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As we all know, taste in music is very personal - one person's loves are often another's hates. I bought this for the Elgar, which I have always loved since hearing La Du Pre's celebrated version (and I have on vinyl). But I cannot afford the space to have my record deck out, so when I heard about Wellerstein, I thought I would get it for my iPod library. I don't regret the decision.
I'm struggling with the Carter concerto, but maybe I will get to like it in time.
'Kol Nidrei' is simply beautiful!
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I find this recording rather confusing because of the contrast between the two main works that show the shift in classical music in the 20th century. The Elgar is a beautifully melodic work with stormy passages reflecting the time at which it was written [1919], the Carter work was written in 2001 and is a very different work with jagged rhythms and the orchestra occasionally bursting through. The work is of course wonderfully performed by Alisa Weilerstein and Daniel Barenboim [with the Staatskapelle Berlin]. my problem with the album lies with the choice of material although it may be an interesting choice for the performers and aficionados, but for the general listener who likes Elgar they might find the Carter piece too much of a change, the extra piece by Max Bruch is a better fit. So for the general listener I feel this is a bit too much of a contrast, but I must say that I found the contrast of two pieces almost a century apart an interesting experience.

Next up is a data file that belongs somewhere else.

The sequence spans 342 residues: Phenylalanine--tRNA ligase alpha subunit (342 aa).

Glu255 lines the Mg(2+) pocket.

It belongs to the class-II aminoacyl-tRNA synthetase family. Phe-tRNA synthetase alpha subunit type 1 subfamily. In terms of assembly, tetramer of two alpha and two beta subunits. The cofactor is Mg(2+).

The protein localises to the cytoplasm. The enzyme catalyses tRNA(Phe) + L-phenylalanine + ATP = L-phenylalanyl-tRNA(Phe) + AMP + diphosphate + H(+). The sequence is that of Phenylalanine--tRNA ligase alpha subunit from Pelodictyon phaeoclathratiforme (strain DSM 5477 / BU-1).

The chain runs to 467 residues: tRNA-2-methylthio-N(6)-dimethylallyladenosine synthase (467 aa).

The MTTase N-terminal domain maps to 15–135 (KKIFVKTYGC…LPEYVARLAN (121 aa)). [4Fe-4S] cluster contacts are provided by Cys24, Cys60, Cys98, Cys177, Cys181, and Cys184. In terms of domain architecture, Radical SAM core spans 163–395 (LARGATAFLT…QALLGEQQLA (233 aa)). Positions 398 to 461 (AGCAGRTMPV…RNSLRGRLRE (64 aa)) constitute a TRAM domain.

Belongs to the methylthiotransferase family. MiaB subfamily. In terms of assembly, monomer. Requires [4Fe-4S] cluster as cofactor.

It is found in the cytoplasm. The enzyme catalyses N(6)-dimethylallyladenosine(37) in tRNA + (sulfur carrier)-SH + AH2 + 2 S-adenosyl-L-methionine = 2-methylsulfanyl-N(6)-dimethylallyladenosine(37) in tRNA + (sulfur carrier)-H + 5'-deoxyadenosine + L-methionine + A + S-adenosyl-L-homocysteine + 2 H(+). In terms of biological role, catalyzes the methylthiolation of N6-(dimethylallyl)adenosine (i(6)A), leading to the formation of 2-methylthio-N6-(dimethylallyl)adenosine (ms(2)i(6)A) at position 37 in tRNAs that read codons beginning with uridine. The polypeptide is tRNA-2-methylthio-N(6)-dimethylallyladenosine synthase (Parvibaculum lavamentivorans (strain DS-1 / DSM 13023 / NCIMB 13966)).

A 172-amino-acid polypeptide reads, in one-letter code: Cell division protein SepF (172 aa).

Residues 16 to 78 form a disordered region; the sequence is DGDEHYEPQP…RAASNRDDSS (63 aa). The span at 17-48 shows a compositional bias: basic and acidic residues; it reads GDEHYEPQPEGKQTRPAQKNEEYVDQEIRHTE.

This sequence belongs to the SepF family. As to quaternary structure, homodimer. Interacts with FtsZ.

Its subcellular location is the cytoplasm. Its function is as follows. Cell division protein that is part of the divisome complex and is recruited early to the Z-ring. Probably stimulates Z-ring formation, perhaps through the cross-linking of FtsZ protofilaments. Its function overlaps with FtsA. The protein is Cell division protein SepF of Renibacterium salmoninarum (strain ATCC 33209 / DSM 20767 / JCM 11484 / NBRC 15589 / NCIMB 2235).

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I listened to this new and well-publicised recording of Elgar's classic concerto with much interest and anticipation.
However, with several other fine recordings of the work in my library, this is not a performance I personally would generally reccomend -particularly to anyone coming to the work for the first time.
Since Jacqueline du Pres' famous landmark -and now historic- recording of 1965, it has arguably been rather difficult for any subsequent cellist to stamp their own individual interpretation on the work without straying far from Elgar's own directions regarding tempi/dynamics etc in the score.